This is a submission from our Leaders 4SC Middle School Camp.

You are flying through the air toward your next delicious feast, a big beautiful flower. You imagine how wonderful the rich nectar will taste on your tongue. Your yellow and black body lands on one of the petals, but something doesn’t feel right. Your body starts to sway and you need to lay down. Within moments, you are dead. This happens to hundreds of bees per hive every day. There is one major culprit, pesticides.


When you think of pesticides you probably imagine a spray or powder that magically keeps those pesky bugs out of your garden. But did you know that a small bit of chemicals is not only harmful to bees and other pollinators, it also hurts the environment and you?


Imagine a world where most everything was dead. A majority of the plants, animals, fungi, and yes, even Jeremy, your third-grade class hamster. This could be our world in a few years if we don’t help the bees. The bee pollinates so many of the plants we eat everyday, such as watermelon, apples, and broccoli. Blueberries and cherries are 90% dependent on the honey bee. In fact, almonds rely entirely on bees. This might not sound like a huge problem to you, considering that the sky’s not going to fall if you have to take out the almonds in your morning oatmeal. However, it’s not just the plants mentioned above, over 100 important crops are pollinated by bees. You might be wondering why other pollinators like butterflies, bats, and birds can’t just do the work if bees go extinct? The problem with that is bees do 80% of the pollination of cultivated crops. That means the other 199,000 pollinators do only 20%. In other words, no butterfly could replace bees. What I’m trying to say here is that the world as we know it would not survive without bees. How can we help them? Well, let me give you two facts, bee populations have dropped by 29% – 30% each year since 2009 and 1 billion pounds of pesticides are used each year in the U.S. (5.6 billion pounds are used worldwide). What do those have to do with each other? Well, scientists say that one of the main factors of bee deaths is pesticides. One study, the first to look at how multiple pesticides affect bees, found that the number of different pesticides in a hive closely relates to the number of deaths, no matter how large the dose. Therefore, the use of pesticides has the consequence of harming the insect we most need to protect, bees.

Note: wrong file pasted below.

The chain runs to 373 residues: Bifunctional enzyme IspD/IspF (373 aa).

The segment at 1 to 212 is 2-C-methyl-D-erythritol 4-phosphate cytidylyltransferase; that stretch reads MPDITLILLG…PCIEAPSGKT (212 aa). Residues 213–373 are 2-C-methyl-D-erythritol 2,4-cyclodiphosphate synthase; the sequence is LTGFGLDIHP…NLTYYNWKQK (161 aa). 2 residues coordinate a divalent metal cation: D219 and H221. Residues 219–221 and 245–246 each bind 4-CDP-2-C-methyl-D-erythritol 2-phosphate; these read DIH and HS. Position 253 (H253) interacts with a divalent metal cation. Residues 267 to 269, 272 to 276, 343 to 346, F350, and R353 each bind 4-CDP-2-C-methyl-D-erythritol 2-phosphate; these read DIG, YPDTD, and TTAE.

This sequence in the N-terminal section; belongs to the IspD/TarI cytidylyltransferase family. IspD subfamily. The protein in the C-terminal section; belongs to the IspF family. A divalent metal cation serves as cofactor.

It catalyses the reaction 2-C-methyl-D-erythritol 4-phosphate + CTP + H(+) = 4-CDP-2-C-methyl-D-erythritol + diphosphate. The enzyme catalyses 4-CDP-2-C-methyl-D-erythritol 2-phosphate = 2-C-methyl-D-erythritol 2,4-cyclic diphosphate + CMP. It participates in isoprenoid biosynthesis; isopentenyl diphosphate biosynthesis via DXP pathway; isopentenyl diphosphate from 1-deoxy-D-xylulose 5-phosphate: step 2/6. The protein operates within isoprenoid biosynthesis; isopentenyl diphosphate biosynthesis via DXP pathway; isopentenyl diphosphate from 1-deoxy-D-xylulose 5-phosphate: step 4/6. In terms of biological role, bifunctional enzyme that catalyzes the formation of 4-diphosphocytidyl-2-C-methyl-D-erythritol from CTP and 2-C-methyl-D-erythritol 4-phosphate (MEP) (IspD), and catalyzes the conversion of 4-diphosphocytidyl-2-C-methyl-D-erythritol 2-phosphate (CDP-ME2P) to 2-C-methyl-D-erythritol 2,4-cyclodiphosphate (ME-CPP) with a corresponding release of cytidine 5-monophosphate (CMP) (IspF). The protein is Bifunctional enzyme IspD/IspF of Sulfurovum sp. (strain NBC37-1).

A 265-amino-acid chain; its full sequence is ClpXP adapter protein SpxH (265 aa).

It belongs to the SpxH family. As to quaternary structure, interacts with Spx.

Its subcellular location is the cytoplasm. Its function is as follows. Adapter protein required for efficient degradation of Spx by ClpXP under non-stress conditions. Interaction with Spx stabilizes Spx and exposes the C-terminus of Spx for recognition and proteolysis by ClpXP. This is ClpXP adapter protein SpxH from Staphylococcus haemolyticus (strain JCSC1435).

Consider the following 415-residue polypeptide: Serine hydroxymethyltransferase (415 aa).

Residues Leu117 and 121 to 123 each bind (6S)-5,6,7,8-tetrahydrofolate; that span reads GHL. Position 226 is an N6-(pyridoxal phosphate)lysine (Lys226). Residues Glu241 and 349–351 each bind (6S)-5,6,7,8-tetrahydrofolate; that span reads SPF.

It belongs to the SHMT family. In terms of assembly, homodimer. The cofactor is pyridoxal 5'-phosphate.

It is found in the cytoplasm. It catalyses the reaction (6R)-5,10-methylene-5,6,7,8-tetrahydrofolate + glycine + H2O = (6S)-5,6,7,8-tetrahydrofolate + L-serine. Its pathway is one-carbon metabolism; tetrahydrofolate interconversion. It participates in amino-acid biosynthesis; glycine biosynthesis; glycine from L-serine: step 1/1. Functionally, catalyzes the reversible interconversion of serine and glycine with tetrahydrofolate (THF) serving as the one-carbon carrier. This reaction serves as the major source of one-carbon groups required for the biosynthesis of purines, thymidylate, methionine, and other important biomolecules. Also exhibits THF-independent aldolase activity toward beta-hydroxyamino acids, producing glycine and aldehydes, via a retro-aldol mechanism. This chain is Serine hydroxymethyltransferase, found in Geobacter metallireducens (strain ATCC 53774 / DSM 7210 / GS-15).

I’m sure you’ve heard about deforestation, ice caps melting, fossil fuels, climate change, and forest fires on the news. These events, caused by us, are ruining the only habitable planet we know of. There probably won’t be any second chances in some far away galaxy. There probably won’t be another planet that can support us. There probably won’t be a new earth for us to wreck. This means it is time for some serious change.

Did you know that when extra pesticides are blown or dumped into the Mississippi River they just add to the 6,952 square foot “dead zone” in the Gulf of Mexico? Did you know that a “dead zone” even existed? Well, to put it simply, there is a huge blob of pesticides in the Gulf because farmers, wind, and the government dump dangerous pesticides into rivers and oceans. In theory, this is good for land animals (unless they drink from the gulf) but to fish and other aquatic creatures this can mean sickness or death. Pesticides are also changing the lives of land animals. A new study found that exposing male frogs to pesticides actually causes them to change gender, becoming females who are able to mate and reproduce. Talk about awkward. This means, pesticides can change the way ecosystems and animals interact, having a huge impact on the environment because these changes aren’t naturally occurring.


Have you ever walked by one of your neighbor’s gardens and seen a sign that said something like, “Pesticides in use, keep away”? Have you ever wondered why those signs are put up? Well, pesticides are dangerous to humans too. Now I’m not just talking about your little brother who goes around putting everything in his mouth. I’m talking about everyone.